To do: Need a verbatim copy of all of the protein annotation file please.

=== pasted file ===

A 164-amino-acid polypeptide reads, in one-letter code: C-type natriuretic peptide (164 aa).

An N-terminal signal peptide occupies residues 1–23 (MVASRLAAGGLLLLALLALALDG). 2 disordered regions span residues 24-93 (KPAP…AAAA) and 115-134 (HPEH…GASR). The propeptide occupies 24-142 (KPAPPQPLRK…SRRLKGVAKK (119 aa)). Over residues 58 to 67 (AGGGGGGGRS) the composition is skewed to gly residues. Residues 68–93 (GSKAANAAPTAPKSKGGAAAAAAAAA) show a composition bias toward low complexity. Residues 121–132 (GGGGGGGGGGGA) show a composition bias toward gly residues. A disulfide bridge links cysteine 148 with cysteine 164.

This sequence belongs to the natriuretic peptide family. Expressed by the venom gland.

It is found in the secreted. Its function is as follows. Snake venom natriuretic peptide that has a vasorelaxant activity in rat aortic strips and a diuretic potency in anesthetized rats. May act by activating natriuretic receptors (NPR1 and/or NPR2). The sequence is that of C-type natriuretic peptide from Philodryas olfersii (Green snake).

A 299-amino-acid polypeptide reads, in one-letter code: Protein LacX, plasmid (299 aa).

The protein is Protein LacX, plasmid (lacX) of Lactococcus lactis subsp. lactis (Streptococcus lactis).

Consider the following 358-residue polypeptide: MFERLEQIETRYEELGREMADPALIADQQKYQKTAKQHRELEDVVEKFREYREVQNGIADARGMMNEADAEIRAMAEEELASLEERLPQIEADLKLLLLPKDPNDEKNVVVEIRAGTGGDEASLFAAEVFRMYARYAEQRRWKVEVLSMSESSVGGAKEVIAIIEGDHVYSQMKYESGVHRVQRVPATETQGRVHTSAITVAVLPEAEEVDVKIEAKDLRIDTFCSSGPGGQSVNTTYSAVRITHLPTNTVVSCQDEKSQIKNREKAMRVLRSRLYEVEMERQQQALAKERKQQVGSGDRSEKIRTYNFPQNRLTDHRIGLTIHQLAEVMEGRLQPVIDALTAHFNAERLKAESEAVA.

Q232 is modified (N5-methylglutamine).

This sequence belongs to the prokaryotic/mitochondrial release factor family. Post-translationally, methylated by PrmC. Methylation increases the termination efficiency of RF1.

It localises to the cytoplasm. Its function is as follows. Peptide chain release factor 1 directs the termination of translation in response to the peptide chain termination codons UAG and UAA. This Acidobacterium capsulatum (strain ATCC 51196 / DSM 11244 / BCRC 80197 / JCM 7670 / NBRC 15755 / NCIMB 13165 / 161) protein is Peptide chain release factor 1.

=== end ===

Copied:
A 164-amino-acid polypeptide reads, in one-letter code: C-type natriuretic peptide (164 aa).

An N-terminal signal peptide occupies residues 1–23 (MVASRLAAGGLLLLALLALALDG). 2 disordered regions span residues 24-93 (KPAP…AAAA) and 115-134 (HPEH…GASR). The propeptide occupies 24-142 (KPAPPQPLRK…SRRLKGVAKK (119 aa)). Over residues 58 to 67 (AGGGGGGGRS) the composition is skewed to gly residues. Residues 68–93 (GSKAANAAPTAPKSKGGAAAAAAAAA) show a composition bias toward low complexity. Residues 121–132 (GGGGGGGGGGGA) show a composition bias toward gly residues. A disulfide bridge links cysteine 148 with cysteine 164.

This sequence belongs to the natriuretic peptide family. Expressed by the venom gland.

It is found in the secreted. Its function is as follows. Snake venom natriuretic peptide that has a vasorelaxant activity in rat aortic strips and a diuretic potency in anesthetized rats. May act by activating natriuretic receptors (NPR1 and/or NPR2). The sequence is that of C-type natriuretic peptide from Philodryas olfersii (Green snake).

A 299-amino-acid polypeptide reads, in one-letter code: Protein LacX, plasmid (299 aa).

The protein is Protein LacX, plasmid (lacX) of Lactococcus lactis subsp. lactis (Streptococcus lactis).

Consider the following 358-residue polypeptide: MFERLEQIETRYEELGREMADPALIADQQKYQKTAKQHRELEDVVEKFREYREVQNGIADARGMMNEADAEIRAMAEEELASLEERLPQIEADLKLLLLPKDPNDEKNVVVEIRAGTGGDEASLFAAEVFRMYARYAEQRRWKVEVLSMSESSVGGAKEVIAIIEGDHVYSQMKYESGVHRVQRVPATETQGRVHTSAITVAVLPEAEEVDVKIEAKDLRIDTFCSSGPGGQSVNTTYSAVRITHLPTNTVVSCQDEKSQIKNREKAMRVLRSRLYEVEMERQQQALAKERKQQVGSGDRSEKIRTYNFPQNRLTDHRIGLTIHQLAEVMEGRLQPVIDALTAHFNAERLKAESEAVA.

Q232 is modified (N5-methylglutamine).

This sequence belongs to the prokaryotic/mitochondrial release factor family. Post-translationally, methylated by PrmC. Methylation increases the termination efficiency of RF1.

It localises to the cytoplasm. Its function is as follows. Peptide chain release factor 1 directs the termination of translation in response to the peptide chain termination codons UAG and UAA. This Acidobacterium capsulatum (strain ATCC 51196 / DSM 11244 / BCRC 80197 / JCM 7670 / NBRC 15755 / NCIMB 13165 / 161) protein is Peptide chain release factor 1.